A growing number of studies indicate that social ties that are formed by older people in the church have a significant positive impact on their physical and mental health. Aging in the Church: How Social Relationships Affect Health by Neal Krause constitutes the first attempt to provide a comprehensive assessment of the various types of relationships that stem from church involvement.
Among the many types of relationships Krause explores are closecompanion friendships, social-support structures (such as assistance provided by fellow church members during difficult times), and interactions that arise from Bible study and prayer groups. Through his thorough investigation of the underlying links between these relationships and the ways they relate to attributes like forgiveness, hope, gratitude, and altruism, the author hopes to explain why older adults who are involved in religious activities tend to enjoy better physical and mental health than those who are not involved in religious communities. Going well beyond merely reviewing the existing research on this subject, Aging in the Church provides a blueprint for taking research on church-based social relationships and health to the next level by identifying conceptual and methodological issues that investigators will have to confront as they delve more deeply into these connections.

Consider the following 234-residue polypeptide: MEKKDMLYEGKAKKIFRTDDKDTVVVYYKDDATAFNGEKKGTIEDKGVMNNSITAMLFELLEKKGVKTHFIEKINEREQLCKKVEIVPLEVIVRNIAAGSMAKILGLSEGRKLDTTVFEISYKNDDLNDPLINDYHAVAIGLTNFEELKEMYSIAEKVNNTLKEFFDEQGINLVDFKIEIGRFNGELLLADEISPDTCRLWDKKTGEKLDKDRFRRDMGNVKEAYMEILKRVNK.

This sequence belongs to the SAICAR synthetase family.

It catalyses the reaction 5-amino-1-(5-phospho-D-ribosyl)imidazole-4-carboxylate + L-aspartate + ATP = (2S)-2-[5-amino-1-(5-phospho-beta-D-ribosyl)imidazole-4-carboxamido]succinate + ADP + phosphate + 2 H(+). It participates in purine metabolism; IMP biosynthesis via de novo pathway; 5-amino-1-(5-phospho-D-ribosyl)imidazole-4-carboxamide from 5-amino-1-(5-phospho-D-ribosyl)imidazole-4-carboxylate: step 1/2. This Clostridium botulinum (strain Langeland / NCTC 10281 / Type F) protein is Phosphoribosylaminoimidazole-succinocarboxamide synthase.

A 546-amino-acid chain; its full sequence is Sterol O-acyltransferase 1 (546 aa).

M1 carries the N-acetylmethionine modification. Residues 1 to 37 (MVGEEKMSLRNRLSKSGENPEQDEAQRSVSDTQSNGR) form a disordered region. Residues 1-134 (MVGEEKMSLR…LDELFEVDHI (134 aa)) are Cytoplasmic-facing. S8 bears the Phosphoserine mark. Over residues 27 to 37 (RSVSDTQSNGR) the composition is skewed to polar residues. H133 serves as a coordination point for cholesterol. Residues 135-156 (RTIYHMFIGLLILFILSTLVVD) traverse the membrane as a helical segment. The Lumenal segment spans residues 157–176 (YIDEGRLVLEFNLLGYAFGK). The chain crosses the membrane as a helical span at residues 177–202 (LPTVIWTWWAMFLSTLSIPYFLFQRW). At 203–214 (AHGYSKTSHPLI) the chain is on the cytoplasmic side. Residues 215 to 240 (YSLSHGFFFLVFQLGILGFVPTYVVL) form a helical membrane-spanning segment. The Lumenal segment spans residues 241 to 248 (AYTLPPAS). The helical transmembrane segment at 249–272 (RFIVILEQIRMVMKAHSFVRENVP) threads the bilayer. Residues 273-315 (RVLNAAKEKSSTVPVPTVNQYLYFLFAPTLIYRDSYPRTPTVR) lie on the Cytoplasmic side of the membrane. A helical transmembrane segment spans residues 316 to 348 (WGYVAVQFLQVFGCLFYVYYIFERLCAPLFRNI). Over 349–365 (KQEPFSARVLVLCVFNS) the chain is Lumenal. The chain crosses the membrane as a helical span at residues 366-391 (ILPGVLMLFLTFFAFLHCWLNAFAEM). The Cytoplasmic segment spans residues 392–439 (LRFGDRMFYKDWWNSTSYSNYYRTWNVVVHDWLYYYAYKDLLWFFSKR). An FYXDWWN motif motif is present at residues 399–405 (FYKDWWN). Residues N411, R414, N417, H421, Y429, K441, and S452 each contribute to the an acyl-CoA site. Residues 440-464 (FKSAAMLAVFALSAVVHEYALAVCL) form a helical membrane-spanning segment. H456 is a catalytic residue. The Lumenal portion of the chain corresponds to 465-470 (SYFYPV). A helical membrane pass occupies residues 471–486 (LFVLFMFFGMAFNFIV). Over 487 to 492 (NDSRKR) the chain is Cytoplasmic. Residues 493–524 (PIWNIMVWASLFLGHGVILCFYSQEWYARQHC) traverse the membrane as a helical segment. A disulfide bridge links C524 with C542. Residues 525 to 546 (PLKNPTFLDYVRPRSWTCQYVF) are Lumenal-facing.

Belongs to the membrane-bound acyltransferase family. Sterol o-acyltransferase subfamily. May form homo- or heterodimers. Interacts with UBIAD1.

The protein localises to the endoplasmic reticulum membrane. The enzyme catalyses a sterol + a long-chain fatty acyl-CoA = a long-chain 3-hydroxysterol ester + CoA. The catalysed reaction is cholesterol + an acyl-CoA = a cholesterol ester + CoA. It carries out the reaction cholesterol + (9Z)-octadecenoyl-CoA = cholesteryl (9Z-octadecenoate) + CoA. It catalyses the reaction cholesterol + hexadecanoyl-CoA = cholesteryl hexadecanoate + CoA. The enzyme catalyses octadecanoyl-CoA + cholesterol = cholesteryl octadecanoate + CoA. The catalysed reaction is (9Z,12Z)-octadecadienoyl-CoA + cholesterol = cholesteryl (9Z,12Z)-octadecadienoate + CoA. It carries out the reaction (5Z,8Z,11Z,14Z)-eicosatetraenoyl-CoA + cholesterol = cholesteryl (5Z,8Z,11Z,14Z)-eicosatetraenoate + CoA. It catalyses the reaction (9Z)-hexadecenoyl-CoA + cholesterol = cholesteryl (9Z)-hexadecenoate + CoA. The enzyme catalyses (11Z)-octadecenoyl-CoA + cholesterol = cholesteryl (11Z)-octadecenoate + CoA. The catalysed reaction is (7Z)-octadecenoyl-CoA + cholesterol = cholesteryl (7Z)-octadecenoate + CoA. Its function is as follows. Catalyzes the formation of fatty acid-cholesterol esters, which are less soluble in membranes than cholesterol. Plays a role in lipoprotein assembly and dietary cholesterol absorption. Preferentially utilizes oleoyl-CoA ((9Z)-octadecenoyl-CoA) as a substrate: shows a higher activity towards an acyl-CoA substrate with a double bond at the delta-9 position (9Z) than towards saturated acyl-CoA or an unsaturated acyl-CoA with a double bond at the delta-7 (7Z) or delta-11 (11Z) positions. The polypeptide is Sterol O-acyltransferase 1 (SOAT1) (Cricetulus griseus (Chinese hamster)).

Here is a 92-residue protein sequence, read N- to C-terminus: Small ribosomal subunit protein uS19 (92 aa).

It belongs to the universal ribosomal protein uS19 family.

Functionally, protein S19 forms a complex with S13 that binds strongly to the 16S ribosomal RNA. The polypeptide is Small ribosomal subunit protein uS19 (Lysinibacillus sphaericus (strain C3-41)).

Though these are complex issues, readers will find plain language throughout, along with literature drawn from a wide array of disciplines, including sociology, psychology, public health, medicine, psychiatry, nursing, social work, gerontology, and theology. Insights from these diverse fields are supplemented with ideas drawn from literature, poetry, philosophy, and ethics. As a result, Aging in the Church takes on a truly interdisciplinary focus that will appeal to a wide variety of scholars, researchers, and students.